Time to narrow down new ferry names

Name me.

You sent in dozens of names for a new Bremerton ferry.

It’s time to start narrowing them down.

If you’re just joining us, we figured who better to name the boat than the people it serves, and decided to coordinate a community nomination. We’re ahead of schedule. Vigor hasn’t even started building the 144-car boat yet, and it’ll take a couple of years after that before it hits the water.

The ferry’s two sisters, Tokitae and Samish, were named in November 2012. Tokitae is supposed to begin service June 15 on the Mukilteo-Clinton route. Samish will follow in early 2015 in the San Juan Islands. So there’s a lot of lead time.

Washington State Ferries hasn’t told the state Transportation Commission, which is in charge of naming, when it’ll need one. The commission requires three or four months to conduct the selection process, according to Reema Griffith, its executive director.

Believe it or not, we’ll need some strategy to cut down the list. All but one of the current 22 ferries have tribal names. The Transportation Commission’s guidelines state that it values consistency with existing names. To have any shot to get our nomination selected, do we need to stick with Indian words or can we diverge?

Here are the existing names: Cathlamet, Chelan, Chetzemoka, Elwha, Hiyu, Hyak, Issaquah, Kaleetan, Kennewick, Kitsap, Kittitas, Klahowya, Puyallup, Salish, Sealth, Spokane, Tacoma, Tillikum, Walla Walla, Wenatchee and Yakima. Only Evergreen State, which will be retired this summer, has a non-tribal name.

We could play it safe by advancing another Indian name. Ideally, it would have ties to Kitsap since it’ll be based here. There’s nothing that says the new boat can’t leave Bremerton, however. The Chetzemoka, named for a Port Townsend-area chief and meant for the Port Townsend-Coupeville route, now sails off the south end of Vashon Island. They move around.

A couple of existing names, you probably noticed, already have Kitsap ties, like Kitsap. It means “brave” or “war chief” to the Suquamish Tribe. Sealth, or Chief Seattle, was chief of the tribe. There’s no ferry named Suquamish, though, or S’Klallam, our other tribe. Another suggestion sent in was Princess Angeline, Chief Seattle’s eldest daughter. A Mosquito Fleet boat was named for her, and the name made the Final Four for a new Kitsap Transit passenger ferry. It would be strange to have a big Princess Angeline and little Princess Angeline docking in Bremerton at the same time.

I like Enetai and Illahee, Indian words and place names that have been ferry names in the past. Enetai means “across,” “opposite” or “on the other side.” Illahee is “land,” “country” or “place where one lives.” Both are communities just north of Bremerton.

Chico also was suggested. The community between Bremerton and Silverdale was named for a chief who died in 1909 at the age of 105, according to a place name book. That was old in those days, and even now, for that matter.

Another one I like, because it’s a cool word and to mess with the tourists, is Kalaloch. It’s Quinault for “good place to land.”

Guidelines say names of  people should be avoided but will be considered if the person has been dead at least 10 years. They should have enduring fame or have played a significant historical role. How about a person who is an Indian?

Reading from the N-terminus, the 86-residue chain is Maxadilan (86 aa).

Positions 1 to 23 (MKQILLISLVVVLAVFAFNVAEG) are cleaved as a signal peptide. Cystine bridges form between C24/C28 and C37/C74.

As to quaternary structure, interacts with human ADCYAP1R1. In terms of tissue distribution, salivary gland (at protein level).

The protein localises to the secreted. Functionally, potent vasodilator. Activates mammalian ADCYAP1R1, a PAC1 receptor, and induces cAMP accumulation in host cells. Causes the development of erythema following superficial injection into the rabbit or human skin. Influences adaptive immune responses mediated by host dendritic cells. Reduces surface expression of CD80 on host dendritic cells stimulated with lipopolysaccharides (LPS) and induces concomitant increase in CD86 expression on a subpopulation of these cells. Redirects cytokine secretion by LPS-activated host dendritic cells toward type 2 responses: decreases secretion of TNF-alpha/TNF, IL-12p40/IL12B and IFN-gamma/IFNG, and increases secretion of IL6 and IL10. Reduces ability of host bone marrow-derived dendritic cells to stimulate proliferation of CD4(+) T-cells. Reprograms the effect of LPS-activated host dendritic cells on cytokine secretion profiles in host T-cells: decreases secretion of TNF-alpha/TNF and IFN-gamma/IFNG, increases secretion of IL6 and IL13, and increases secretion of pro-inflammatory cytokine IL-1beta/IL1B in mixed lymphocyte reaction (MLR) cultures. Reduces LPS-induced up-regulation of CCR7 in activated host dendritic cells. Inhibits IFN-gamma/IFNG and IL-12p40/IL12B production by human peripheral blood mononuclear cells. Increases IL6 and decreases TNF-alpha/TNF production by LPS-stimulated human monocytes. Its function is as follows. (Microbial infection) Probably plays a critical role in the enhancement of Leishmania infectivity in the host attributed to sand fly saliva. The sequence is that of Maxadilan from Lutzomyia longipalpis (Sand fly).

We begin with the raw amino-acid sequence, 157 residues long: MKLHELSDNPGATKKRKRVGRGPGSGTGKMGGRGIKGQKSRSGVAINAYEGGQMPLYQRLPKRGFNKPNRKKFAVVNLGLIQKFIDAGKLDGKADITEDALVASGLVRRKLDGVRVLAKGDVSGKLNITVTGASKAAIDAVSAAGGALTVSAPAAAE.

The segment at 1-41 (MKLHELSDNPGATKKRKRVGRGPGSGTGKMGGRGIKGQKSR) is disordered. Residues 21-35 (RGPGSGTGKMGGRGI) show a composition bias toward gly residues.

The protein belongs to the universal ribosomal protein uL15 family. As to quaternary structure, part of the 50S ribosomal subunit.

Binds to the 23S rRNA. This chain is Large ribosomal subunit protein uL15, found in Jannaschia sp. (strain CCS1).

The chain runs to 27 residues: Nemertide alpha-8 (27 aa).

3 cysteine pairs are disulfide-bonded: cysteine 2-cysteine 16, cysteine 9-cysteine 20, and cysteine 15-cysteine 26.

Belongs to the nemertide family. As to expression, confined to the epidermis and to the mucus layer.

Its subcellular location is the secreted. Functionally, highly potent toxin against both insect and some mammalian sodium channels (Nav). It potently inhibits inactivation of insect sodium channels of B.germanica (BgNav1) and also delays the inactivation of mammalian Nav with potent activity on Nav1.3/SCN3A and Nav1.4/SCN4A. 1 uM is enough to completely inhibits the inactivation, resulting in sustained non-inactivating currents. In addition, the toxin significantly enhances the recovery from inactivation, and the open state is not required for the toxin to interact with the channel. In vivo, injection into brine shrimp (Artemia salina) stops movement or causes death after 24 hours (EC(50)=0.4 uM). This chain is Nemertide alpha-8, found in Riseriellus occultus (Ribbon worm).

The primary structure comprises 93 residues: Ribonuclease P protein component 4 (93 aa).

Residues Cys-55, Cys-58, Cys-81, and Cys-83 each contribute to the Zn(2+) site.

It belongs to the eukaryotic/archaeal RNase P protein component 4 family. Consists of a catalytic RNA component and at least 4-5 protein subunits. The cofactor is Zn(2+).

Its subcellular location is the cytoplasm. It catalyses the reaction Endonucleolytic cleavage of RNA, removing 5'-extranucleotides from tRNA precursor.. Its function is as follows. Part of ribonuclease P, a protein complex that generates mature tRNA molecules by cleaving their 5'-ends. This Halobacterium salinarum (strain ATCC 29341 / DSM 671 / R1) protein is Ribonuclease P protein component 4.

Nisqually tribal member Billy Frank Jr., a well-known environmental leader and treaty rights activist, died May 5.

There are three other people you submitted — Tony Radulescu, a state trooper who was shot and killed in 2012 while making a traffic stop on Highway 16 near Gorst; Dennis Allred, a Kitsap County sheriff’s deputy who was shot and killed while on duty on Illahee Road; and Ivar Haglund, a Seattle folk singer and the founder of Ivar’s seafood chain.

Any person’s name is going to be a risk, according to the guidelines. And how do you choose between Radulescu and Allred? Haglund was almost selected the last time around, but there isn’t a local connection, and I don’t know if it was because people were being goofy or really wanted a ferry named Ivar.

Griffith of the Transportation Commission said Friday that the policy is not in stone, it’s just advisory. Ivar probably would’ve been chosen but the commission was concerned about promoting a business.

“We don’t want people to think (tribal names) all the commissioners would ever consider,” she said. “That seems to be the kind of names that come forward from organizations.”

So there are 10 nominations from our readers: Suquamish, Angeline, Enetai, Illahee, Chico, S’Klallam, Kalaloch, Radulescu, Allred and Haglund. If you feel you had a great one that I cut, make a pitch for it, or for something new. I’m still looking for something that I see and immediately know, “That’s the one.” I’ll finalize the list and put it out for vote in a couple of weeks.

39 thoughts on “Time to narrow down new ferry names

  1. I like Suquamish as a name for several reasons – since you tossed the name I sent originally. Native Americans were here first and I like naming a tribe rather than an individual if the tribe is active in the community.
    The Suquamish is the only tribe I know about holding a weekly organic gardening sale from 3pm – 7pm . They have varied booths, including a knife sharpening booth, run by one of their active Suquamish Warriors, retired military doing unsung neat things for the community.
    My vote: Suquamish ferry name.

  2. S’Klallam because I have family ties to the tribe royalty in my ancestry. What more reason does one need?

  3. No, people weren’t “being goofy.” I proposed the naming of a ferry after Ivar Haglund in a series of columns, because the man was the ultimate icon of Puget Sound, and met all criteria. As I noted:

    “No single person in state history personifies the saltwater-in-your-veins gestalt of Puget Sound life more vividly or colorfully than Haglund (1905-1985), the late restaurateur, troubadour, fireworks pyromaniac, civic prankster and beloved, larger-than-life civic character. Ivar’s lutefisk blood lines — he was the son of Norwegian and Swedish immigrants — don’t hurt the cause, either.”

    The idea caught on and turned into a populist movement; several readers took up the charge of organizing an official naming “entry” to the state DOT. Bartell’s Drugs stores posted petitions that collected thousands of signatures, which were delivered to the DOT.